Because the current system only works for the lucky few, it does not offer much assistance to the vast majority of Americans who are trying to build a better future. Only households in the top fifth of the income distribution tend to have resources, receive substantial tax incentives, and have significant access to employer and nonemployer retirement plans to benefit from current savings incentives. It is, for example, only among households in the top fifth of the income distribution that a substantial majority of households have one or more tax-advantaged form of savings, while the majority of households in the rest of the income distribution—the bottom 80 percent—have no tax-advantaged savings.
Reforming the tax code to make it more efficient should prioritize refundable tax credits over new tax deductions; emphasize progressive savings matches that offer relatively higher benefits to lower-income households; create savings incentives that are simple to use; and establish new savings options, such that gaining access to savings incentives depends less on employers offering retirement plans. Federal and state policymakers should consider five important steps that could make savings incentives more attainable and efficient. The benefits of these steps would largely go to the Americans who need the most help saving more, including lower-income workers and people who work for employers that do not offer retirement benefits. The five policy recommendations include:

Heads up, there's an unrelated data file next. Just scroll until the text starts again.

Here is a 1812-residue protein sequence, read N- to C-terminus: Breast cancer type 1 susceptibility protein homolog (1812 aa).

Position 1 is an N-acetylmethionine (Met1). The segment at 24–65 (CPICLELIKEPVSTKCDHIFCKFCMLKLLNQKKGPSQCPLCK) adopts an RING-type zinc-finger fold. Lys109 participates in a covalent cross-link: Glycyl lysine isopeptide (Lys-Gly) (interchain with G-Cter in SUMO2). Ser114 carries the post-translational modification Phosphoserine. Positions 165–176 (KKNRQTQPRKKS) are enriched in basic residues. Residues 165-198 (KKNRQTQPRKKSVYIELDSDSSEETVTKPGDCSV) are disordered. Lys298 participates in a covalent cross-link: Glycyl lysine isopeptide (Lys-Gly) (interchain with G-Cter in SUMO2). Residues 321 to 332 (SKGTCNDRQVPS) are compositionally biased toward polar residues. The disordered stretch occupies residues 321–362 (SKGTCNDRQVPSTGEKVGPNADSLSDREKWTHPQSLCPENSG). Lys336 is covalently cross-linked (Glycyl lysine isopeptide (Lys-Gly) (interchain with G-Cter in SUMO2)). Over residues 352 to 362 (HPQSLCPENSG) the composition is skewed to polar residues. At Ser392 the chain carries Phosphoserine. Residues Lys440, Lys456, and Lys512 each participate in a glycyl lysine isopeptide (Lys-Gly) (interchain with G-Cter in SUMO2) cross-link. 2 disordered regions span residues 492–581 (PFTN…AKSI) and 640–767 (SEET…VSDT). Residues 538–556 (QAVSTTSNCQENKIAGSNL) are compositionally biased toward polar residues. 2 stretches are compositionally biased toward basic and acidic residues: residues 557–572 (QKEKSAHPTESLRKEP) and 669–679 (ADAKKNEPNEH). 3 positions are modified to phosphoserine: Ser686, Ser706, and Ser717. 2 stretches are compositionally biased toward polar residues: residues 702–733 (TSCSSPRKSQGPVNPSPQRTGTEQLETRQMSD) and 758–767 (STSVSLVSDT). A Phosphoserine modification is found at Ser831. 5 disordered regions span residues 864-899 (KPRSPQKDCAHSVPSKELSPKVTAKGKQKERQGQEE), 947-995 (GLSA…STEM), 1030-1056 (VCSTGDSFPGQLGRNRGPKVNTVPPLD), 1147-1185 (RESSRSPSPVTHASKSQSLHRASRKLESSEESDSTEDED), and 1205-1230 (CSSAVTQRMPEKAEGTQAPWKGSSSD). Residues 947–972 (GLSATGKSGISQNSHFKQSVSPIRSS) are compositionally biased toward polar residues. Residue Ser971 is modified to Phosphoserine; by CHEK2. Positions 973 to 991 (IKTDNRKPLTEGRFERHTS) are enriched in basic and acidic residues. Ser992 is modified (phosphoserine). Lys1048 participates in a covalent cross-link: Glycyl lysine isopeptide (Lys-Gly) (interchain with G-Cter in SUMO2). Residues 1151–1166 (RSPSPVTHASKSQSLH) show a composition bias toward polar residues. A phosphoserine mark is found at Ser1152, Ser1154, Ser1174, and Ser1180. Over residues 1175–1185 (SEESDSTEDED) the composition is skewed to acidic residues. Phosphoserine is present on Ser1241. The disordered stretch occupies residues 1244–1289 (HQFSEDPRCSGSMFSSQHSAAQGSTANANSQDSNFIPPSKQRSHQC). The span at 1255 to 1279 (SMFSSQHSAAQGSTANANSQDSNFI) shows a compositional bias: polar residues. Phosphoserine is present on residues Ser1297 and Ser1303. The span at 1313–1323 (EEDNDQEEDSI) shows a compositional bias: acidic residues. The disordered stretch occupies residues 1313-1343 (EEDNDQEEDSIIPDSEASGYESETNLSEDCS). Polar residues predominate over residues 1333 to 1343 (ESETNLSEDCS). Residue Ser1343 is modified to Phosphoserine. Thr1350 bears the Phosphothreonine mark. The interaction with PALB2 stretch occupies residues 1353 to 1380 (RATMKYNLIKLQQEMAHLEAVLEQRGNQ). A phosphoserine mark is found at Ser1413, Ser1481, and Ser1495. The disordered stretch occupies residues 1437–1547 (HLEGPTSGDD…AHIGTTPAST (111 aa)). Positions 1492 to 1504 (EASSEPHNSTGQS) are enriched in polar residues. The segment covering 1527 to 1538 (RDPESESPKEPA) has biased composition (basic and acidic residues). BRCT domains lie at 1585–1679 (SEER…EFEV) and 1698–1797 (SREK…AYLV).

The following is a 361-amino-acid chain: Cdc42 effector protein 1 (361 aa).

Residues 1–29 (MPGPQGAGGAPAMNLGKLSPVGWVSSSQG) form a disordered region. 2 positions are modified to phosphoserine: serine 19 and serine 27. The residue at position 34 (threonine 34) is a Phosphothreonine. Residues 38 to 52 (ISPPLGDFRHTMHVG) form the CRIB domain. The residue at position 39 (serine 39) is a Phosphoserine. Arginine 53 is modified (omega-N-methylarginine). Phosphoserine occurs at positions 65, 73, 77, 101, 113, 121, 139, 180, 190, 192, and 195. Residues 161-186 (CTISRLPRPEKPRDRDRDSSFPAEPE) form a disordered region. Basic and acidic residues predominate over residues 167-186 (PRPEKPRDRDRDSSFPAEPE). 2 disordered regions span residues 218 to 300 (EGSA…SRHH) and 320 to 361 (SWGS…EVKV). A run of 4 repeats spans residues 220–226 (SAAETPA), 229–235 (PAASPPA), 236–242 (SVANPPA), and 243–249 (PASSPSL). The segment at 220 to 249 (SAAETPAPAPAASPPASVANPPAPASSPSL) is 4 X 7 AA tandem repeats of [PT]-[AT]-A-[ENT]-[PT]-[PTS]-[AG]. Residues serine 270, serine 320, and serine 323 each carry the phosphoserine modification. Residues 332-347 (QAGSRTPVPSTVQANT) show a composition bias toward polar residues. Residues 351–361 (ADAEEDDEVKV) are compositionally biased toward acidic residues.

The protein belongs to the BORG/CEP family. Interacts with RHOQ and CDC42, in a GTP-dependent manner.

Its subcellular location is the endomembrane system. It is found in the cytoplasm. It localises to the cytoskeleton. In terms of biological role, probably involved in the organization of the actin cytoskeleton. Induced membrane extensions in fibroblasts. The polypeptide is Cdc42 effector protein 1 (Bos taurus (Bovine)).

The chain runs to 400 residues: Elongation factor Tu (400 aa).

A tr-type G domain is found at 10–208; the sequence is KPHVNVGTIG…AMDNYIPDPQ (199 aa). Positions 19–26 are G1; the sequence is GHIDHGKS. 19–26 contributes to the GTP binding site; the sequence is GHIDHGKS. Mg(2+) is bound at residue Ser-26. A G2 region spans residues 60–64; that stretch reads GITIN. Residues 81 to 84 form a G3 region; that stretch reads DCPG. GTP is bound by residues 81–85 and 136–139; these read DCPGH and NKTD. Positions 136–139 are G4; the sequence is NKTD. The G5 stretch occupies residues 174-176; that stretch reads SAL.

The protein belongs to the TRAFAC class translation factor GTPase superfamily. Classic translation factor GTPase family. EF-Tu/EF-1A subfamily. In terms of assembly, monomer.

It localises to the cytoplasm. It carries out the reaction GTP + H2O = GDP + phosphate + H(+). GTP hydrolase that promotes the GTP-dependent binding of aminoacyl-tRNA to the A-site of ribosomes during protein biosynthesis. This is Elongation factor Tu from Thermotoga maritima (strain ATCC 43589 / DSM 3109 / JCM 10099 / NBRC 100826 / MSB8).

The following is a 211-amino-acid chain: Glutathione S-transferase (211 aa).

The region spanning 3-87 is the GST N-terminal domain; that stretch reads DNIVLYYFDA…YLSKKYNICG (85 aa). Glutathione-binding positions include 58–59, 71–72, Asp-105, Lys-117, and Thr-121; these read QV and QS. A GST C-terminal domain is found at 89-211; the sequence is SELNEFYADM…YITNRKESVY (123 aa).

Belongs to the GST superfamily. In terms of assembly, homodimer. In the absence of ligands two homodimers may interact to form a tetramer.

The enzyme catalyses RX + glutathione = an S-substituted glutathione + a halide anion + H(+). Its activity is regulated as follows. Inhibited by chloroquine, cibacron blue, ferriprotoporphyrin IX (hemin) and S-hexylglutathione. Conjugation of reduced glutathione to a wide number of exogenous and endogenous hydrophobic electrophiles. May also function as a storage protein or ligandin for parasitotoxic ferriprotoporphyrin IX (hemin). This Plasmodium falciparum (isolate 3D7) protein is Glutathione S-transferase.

- Make the Saver’s Credit fully available to lower-income households
- Establish and expand progressive savings matches
- Simplify retirement savings incentives by streamlining rules
- Limit the automatic increases of tax deductions
- Create simple, low-cost, and low-risk options for people to save for retirement outside of employer plans
Policymakers should pursue these steps to ensure that more middle-class Americans enjoy greater benefits from existing retirement savings incentives. All five recommendations would benefit lower-income earners, especially those who work for employers that do not offer retirement benefits.
Since a single report cannot possibly address all potential tax reforms, this report begins by highlighting a few basic reform principles that would make savings incentives more efficient to guide the subsequent recommendations. The report then summarizes the main problems that underlie the inefficiencies of current savings incentives, followed by recommendations to address these problems.
A better network of targeted savings incentives and supporting policies would go a long way toward addressing the looming retirement crisis.
Christian E. Weller is a Senior Fellow at the Center for American Progress and a professor of public policy at the McCormack Graduate School of Policy and Global Studies at the University of Massachusetts, Boston. Teresa Ghilarducci is the Bernard L. and Irene Schwartz chair in economic policy analysis in the Department of Economics and the director of the Schwartz Center for Economic Policy Analysis at The New School in New York.